But there are some grim experiences to be had, too. Top in my Little Black Book is the obscure fares system, which even the booking staff don’t understand, let alone the rest of us. There are some very cheap fares out there, but you need to have a Masters in Forensics to uncover them. My second biggest gripe is lack of information. I was once on a train that reversed miles back down the line to where it had started without a whisper from the crew. Apparently there was a points failure, but nobody thought the passengers mattered enough to tell them.
And then there is the endless inane blather over the PA about health and safety trivia such as “not opening the doors till the train comes to a complete stop”. (Is there any other kind?)
But none of this should detract from the infinite delight of rail travel in our hurried and fretful world, particularly aboard a slow train on the lesser-known branch lines and byways. Such pleasurable travel certainly cannot be experienced behind the wheel of a car on the motorways, which are carefully designed to prevent drivers being distracted by the scenery. At its best, there can be nothing more relaxed than settling back on the cushions for a scenic rail journey. “Slow train travel is almost the only restful experience that is left to us,” wrote the essayist A.P.Herbert. Or, as Bob Dylan put it more pithily: “On the slow train, time does not interfere…”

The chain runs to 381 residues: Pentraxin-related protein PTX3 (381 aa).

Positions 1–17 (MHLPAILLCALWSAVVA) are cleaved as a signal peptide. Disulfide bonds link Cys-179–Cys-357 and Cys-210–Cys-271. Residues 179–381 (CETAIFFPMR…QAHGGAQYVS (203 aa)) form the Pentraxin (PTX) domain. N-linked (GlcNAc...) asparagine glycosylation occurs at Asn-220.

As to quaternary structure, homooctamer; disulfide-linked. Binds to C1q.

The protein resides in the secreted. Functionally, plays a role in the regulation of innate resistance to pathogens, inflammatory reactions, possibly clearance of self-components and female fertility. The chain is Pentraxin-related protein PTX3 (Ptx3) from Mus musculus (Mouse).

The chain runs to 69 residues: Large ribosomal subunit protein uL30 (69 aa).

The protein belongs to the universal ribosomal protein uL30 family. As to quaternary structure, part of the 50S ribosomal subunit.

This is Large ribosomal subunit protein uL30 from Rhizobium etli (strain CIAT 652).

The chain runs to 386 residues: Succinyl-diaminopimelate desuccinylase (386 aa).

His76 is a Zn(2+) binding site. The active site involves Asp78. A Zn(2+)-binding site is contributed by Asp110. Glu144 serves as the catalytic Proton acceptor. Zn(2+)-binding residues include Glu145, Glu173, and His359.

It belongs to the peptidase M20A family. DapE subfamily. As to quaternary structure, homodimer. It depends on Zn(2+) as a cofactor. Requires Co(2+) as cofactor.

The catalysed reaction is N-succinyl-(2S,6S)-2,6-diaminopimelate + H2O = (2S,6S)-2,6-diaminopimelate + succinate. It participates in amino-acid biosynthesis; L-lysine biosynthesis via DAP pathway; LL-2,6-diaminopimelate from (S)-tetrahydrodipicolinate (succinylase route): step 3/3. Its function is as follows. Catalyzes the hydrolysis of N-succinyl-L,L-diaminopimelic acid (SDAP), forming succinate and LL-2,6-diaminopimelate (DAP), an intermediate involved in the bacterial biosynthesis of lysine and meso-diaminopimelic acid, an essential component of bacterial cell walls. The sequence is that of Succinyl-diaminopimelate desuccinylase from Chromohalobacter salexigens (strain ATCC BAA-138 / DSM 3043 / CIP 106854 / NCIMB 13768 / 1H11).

As I was midway on my journeys around the network last year, the case for train travel received, literally, a gift from the sky when an ash cloud from an erupting volcano in Iceland grounded flights across Europe. Although many travellers were furious, there were others who returned home thrilled at the rediscovery of the pleasure of leisurely travel on scenic branch lines and byways. The latest figures for travel to Europe this coming summer suggest many have abandoned the airlines for ever.
Like all the best love affairs, the attachment of the British to the railways – despite the gripes and disappointments – defies normal explanation. “The curious but intense pleasure that is given to many by railway trains is both an art and a mystery,” wrote the historian Roger Lloyd. “It is an art because the pleasure to be had is exactly proportionate to the enthusiasm one puts into it. It is a mystery because it is impossible to explain to others.”
Try experiencing the joy of the slow train for yourself. I reckon you won’t be disappointed.
‘On the Slow Train Again: Twelve more great British train journeys’ has just been published by Preface, price £14.99. The updated paperback version of the companion volume ‘On the Slow Train’ is newly reissued by Arrow, price £7.99